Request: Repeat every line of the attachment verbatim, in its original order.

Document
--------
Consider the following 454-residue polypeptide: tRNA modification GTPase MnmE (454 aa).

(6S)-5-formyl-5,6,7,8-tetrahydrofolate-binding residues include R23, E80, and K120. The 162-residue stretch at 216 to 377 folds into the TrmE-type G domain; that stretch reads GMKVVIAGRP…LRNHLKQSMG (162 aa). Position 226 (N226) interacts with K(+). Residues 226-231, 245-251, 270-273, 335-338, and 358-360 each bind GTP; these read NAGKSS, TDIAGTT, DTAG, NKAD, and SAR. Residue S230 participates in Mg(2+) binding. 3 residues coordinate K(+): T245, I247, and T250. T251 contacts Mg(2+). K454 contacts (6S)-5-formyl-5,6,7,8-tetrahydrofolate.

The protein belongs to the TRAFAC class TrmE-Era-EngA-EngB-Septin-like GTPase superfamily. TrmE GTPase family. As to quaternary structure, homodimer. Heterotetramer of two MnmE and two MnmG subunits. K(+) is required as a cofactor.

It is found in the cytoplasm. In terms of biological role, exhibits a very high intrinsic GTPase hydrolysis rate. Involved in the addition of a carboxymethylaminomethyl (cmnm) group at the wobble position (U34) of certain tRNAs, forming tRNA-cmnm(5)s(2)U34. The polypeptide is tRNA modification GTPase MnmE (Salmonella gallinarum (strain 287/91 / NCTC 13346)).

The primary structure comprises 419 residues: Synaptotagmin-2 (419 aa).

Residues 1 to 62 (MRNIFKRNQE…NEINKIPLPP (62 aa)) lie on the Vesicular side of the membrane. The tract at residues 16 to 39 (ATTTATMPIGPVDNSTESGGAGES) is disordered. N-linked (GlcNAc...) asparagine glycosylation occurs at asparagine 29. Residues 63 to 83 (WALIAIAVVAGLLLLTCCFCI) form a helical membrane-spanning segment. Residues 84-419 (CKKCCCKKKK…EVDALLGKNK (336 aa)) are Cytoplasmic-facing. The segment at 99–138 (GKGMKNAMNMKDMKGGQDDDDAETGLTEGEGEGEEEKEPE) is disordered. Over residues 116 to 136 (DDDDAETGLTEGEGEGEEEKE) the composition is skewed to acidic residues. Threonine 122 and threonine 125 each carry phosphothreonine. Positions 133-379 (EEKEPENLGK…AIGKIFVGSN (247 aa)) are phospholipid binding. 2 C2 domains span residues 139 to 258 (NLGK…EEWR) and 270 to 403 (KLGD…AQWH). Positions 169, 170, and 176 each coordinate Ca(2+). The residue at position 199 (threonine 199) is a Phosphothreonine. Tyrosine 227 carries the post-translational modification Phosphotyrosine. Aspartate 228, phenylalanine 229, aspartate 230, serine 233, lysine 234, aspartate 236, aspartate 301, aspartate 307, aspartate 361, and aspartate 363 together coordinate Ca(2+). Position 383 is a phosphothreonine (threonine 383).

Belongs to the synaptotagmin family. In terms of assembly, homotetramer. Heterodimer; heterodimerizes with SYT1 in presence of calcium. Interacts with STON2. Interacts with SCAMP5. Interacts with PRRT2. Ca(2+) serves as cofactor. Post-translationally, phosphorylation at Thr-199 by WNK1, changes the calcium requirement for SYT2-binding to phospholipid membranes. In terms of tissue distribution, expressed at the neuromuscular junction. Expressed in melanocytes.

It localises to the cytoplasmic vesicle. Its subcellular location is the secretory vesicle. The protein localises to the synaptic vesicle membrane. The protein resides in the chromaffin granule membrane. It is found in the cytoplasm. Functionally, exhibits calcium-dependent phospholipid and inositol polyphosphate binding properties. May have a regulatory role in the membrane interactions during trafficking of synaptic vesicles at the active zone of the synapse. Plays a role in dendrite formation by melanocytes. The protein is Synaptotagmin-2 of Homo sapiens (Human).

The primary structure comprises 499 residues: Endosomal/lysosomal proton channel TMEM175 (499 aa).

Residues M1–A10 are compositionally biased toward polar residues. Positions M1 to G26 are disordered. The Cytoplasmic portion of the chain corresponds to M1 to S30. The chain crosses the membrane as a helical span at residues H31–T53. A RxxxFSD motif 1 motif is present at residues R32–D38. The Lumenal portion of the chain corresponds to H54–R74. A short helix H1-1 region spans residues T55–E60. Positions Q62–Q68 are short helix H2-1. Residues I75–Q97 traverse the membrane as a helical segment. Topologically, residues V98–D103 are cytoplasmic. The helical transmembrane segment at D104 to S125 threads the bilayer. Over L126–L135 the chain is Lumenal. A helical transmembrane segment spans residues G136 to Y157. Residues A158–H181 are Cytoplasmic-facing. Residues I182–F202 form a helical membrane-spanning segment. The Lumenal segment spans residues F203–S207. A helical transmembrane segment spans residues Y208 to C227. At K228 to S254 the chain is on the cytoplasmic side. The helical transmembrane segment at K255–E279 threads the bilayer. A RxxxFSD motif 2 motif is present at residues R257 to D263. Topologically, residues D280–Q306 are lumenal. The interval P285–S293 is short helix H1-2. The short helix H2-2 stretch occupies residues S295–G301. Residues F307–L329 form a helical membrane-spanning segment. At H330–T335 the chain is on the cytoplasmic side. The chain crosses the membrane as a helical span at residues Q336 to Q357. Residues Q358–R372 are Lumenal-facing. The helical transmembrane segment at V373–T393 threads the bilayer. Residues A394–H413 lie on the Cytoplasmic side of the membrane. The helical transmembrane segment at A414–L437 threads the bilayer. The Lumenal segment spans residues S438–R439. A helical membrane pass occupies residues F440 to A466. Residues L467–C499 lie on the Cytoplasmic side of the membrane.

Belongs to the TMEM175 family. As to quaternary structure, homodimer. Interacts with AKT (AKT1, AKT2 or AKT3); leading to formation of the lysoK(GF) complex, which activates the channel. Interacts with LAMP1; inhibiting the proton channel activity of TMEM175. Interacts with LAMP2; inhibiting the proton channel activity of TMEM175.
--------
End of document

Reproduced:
Consider the following 454-residue polypeptide: tRNA modification GTPase MnmE (454 aa).

(6S)-5-formyl-5,6,7,8-tetrahydrofolate-binding residues include R23, E80, and K120. The 162-residue stretch at 216 to 377 folds into the TrmE-type G domain; that stretch reads GMKVVIAGRP…LRNHLKQSMG (162 aa). Position 226 (N226) interacts with K(+). Residues 226-231, 245-251, 270-273, 335-338, and 358-360 each bind GTP; these read NAGKSS, TDIAGTT, DTAG, NKAD, and SAR. Residue S230 participates in Mg(2+) binding. 3 residues coordinate K(+): T245, I247, and T250. T251 contacts Mg(2+). K454 contacts (6S)-5-formyl-5,6,7,8-tetrahydrofolate.

The protein belongs to the TRAFAC class TrmE-Era-EngA-EngB-Septin-like GTPase superfamily. TrmE GTPase family. As to quaternary structure, homodimer. Heterotetramer of two MnmE and two MnmG subunits. K(+) is required as a cofactor.

It is found in the cytoplasm. In terms of biological role, exhibits a very high intrinsic GTPase hydrolysis rate. Involved in the addition of a carboxymethylaminomethyl (cmnm) group at the wobble position (U34) of certain tRNAs, forming tRNA-cmnm(5)s(2)U34. The polypeptide is tRNA modification GTPase MnmE (Salmonella gallinarum (strain 287/91 / NCTC 13346)).

The primary structure comprises 419 residues: Synaptotagmin-2 (419 aa).

Residues 1 to 62 (MRNIFKRNQE…NEINKIPLPP (62 aa)) lie on the Vesicular side of the membrane. The tract at residues 16 to 39 (ATTTATMPIGPVDNSTESGGAGES) is disordered. N-linked (GlcNAc...) asparagine glycosylation occurs at asparagine 29. Residues 63 to 83 (WALIAIAVVAGLLLLTCCFCI) form a helical membrane-spanning segment. Residues 84-419 (CKKCCCKKKK…EVDALLGKNK (336 aa)) are Cytoplasmic-facing. The segment at 99–138 (GKGMKNAMNMKDMKGGQDDDDAETGLTEGEGEGEEEKEPE) is disordered. Over residues 116 to 136 (DDDDAETGLTEGEGEGEEEKE) the composition is skewed to acidic residues. Threonine 122 and threonine 125 each carry phosphothreonine. Positions 133-379 (EEKEPENLGK…AIGKIFVGSN (247 aa)) are phospholipid binding. 2 C2 domains span residues 139 to 258 (NLGK…EEWR) and 270 to 403 (KLGD…AQWH). Positions 169, 170, and 176 each coordinate Ca(2+). The residue at position 199 (threonine 199) is a Phosphothreonine. Tyrosine 227 carries the post-translational modification Phosphotyrosine. Aspartate 228, phenylalanine 229, aspartate 230, serine 233, lysine 234, aspartate 236, aspartate 301, aspartate 307, aspartate 361, and aspartate 363 together coordinate Ca(2+). Position 383 is a phosphothreonine (threonine 383).

Belongs to the synaptotagmin family. In terms of assembly, homotetramer. Heterodimer; heterodimerizes with SYT1 in presence of calcium. Interacts with STON2. Interacts with SCAMP5. Interacts with PRRT2. Ca(2+) serves as cofactor. Post-translationally, phosphorylation at Thr-199 by WNK1, changes the calcium requirement for SYT2-binding to phospholipid membranes. In terms of tissue distribution, expressed at the neuromuscular junction. Expressed in melanocytes.

It localises to the cytoplasmic vesicle. Its subcellular location is the secretory vesicle. The protein localises to the synaptic vesicle membrane. The protein resides in the chromaffin granule membrane. It is found in the cytoplasm. Functionally, exhibits calcium-dependent phospholipid and inositol polyphosphate binding properties. May have a regulatory role in the membrane interactions during trafficking of synaptic vesicles at the active zone of the synapse. Plays a role in dendrite formation by melanocytes. The protein is Synaptotagmin-2 of Homo sapiens (Human).

The primary structure comprises 499 residues: Endosomal/lysosomal proton channel TMEM175 (499 aa).

Residues M1–A10 are compositionally biased toward polar residues. Positions M1 to G26 are disordered. The Cytoplasmic portion of the chain corresponds to M1 to S30. The chain crosses the membrane as a helical span at residues H31–T53. A RxxxFSD motif 1 motif is present at residues R32–D38. The Lumenal portion of the chain corresponds to H54–R74. A short helix H1-1 region spans residues T55–E60. Positions Q62–Q68 are short helix H2-1. Residues I75–Q97 traverse the membrane as a helical segment. Topologically, residues V98–D103 are cytoplasmic. The helical transmembrane segment at D104 to S125 threads the bilayer. Over L126–L135 the chain is Lumenal. A helical transmembrane segment spans residues G136 to Y157. Residues A158–H181 are Cytoplasmic-facing. Residues I182–F202 form a helical membrane-spanning segment. The Lumenal segment spans residues F203–S207. A helical transmembrane segment spans residues Y208 to C227. At K228 to S254 the chain is on the cytoplasmic side. The helical transmembrane segment at K255–E279 threads the bilayer. A RxxxFSD motif 2 motif is present at residues R257 to D263. Topologically, residues D280–Q306 are lumenal. The interval P285–S293 is short helix H1-2. The short helix H2-2 stretch occupies residues S295–G301. Residues F307–L329 form a helical membrane-spanning segment. At H330–T335 the chain is on the cytoplasmic side. The chain crosses the membrane as a helical span at residues Q336 to Q357. Residues Q358–R372 are Lumenal-facing. The helical transmembrane segment at V373–T393 threads the bilayer. Residues A394–H413 lie on the Cytoplasmic side of the membrane. The helical transmembrane segment at A414–L437 threads the bilayer. The Lumenal segment spans residues S438–R439. A helical membrane pass occupies residues F440 to A466. Residues L467–C499 lie on the Cytoplasmic side of the membrane.

Belongs to the TMEM175 family. As to quaternary structure, homodimer. Interacts with AKT (AKT1, AKT2 or AKT3); leading to formation of the lysoK(GF) complex, which activates the channel. Interacts with LAMP1; inhibiting the proton channel activity of TMEM175. Interacts with LAMP2; inhibiting the proton channel activity of TMEM175.